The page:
We report the case of a 59-year-old man with cryptogenic stroke who was found to have both an ostium secundum atrial septal defect and a patent foramen ovale (PFO) by intracardiac echocardiography. Both defects were successfully occluded using a single 35-mm Amplatzer PFO occluder device inserted through the atrial septal defect.
Patients with cryptogenic stroke who are found to have an atrial septal defect (ASD) or a patent foramen ovale (PFO) are often referred for percutaneous closure of the defect in an attempt to prevent future paradoxic embolism, although the effectiveness of this approach has not been proven in randomized controlled trials. Frequently, multiple ASDs are discovered at the time of the procedure in those patients , often necessitating use of multiple closure devices .
We describe a patient with cryptogenic stroke who was found by intracardiac echocardiography to have both an ASD and a PFO. Successful closure of both defects was achieved using a single 35-mm Amplatzer PFO occluder device (AGA Medical, Plymouth, MN, USA) inserted through the ASD.
A 59-year-old man presented with complete, acute right hemiplegia and was diagnosed with a stroke. He had an extensive evaluation that included carotid Doppler ultrasonography and magnetic resonance angiography of the head and neck, all of which were normal. Transesophageal echocardiography demonstrated a secundum ASD. The patient was placed on oral anticoagulation with warfarin and was subsequently referred for percutaneous ASD closure. After discussion of the risks and potential benefits of the procedure emphasizing the lack of prospective randomized-controlled data on the efficacy of ASD or PFO closure for the prevention of recurrent strokes, the patient elected to proceed with percutaneous closure of the defect as part of a prospective study.
On right heart catheterization, the right atrial pressure was 10 mmHg, the right ventricular pressure was 28/7 mmHg, the pulmonary artery pressure was 26/11 mmHg (mean 19 mmHg), and the mean pulmonary capillary wedge pressure was 11 mmHg. No oxygen saturation step-up could be identified. Intracardiac echocardiography confirmed the presence of the ASD but also revealed a previously undiscovered PFO ( Fig. 1 ). Intermittent right to left shunting through both defects was seen by color Doppler imaging ( Fig. 1 A and C) and was confirmed by agitated saline administration. The distance between the ASD and the PFO was 12 mm. The distance between the PFO and the aorta was 13 mm, and the distance between the PFO and the superior vena cava was 12 mm. The PFO measured 7.6 mm by intracardiac echocardiography imaging and 7.8 mm by balloon sizing ( Fig. 1 D). We were unable to advance the sizing balloon through the ASD, likely because of its small size.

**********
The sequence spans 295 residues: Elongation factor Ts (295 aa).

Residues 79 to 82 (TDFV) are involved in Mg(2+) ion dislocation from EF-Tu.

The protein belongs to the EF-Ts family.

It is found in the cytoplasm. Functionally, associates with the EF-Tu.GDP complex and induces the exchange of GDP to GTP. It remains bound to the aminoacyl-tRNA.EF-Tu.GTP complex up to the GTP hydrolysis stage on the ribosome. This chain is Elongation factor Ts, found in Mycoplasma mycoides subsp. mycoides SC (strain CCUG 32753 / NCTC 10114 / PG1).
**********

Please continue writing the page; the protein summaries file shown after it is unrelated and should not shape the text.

Closure of each defect using separate devices was initially considered using two Amplatzer devices: a PFO and an ASD occluder device. According to the manufacturer’s recommendation, if the shortest distance between the PFO to either the aorta or the superior vena cava is between 9.0 and 12.4 mm, then an 18-mm device is recommended. If the shortest distance is between 12.5 and 17.4 mm, then a 25-mm device is recommended. We first deployed an 18-mm Amplatzer PFO occluder through the PFO, but residual shunt remained through the ASD, and the PFO device edge was very close to the ASD making implantation of a second ASD device difficult. The PFO occluder was recaptured and we elected to attempt closure of both defects using a single device. A 25-mm Amplatzer PFO occluder was inserted through the PFO stopping shunting through the PFO, but residual shunting through the ASD remained ( Fig. 2 A ).
Due to its small size, the ASD was difficult to wire, yet wiring was successful after the PFO was transiently occluded with the 25-mm Amplatzer PFO occluder. We attempted closure of both defects using the same 25-mm Amplatzer PFO occluder device, now inserted through the ASD. Color Doppler again demonstrated residual shunting through the PFO ( Fig. 2 B). At the time of this procedure, the cribriform ASD occluder was not available.
The 25-mm device was recaptured, and a 35-mm Amplatzer PFO occluder device was inserted through the ASD, occluding flow through both the ASD and the PFO. The device appeared to be well seated and did not impinge on the aortic root. The PFO Amplatzer device was released. Intracardiac echocardiography showed good seating of the device with minor central residual shunt ( Fig. 2 C). Over the following month, the patient’s hemiplegia completely resolved. Follow-up transthoracic echocardiographic imaging was obtained 1 month after closure and showed no residual interatrial shunting by color flow Doppler or with agitated saline administration ( Fig. 3 ). Thirteen months after this cerebrovascular event and 12 months since closure of the defects, he did not have any recurrent neurologic events.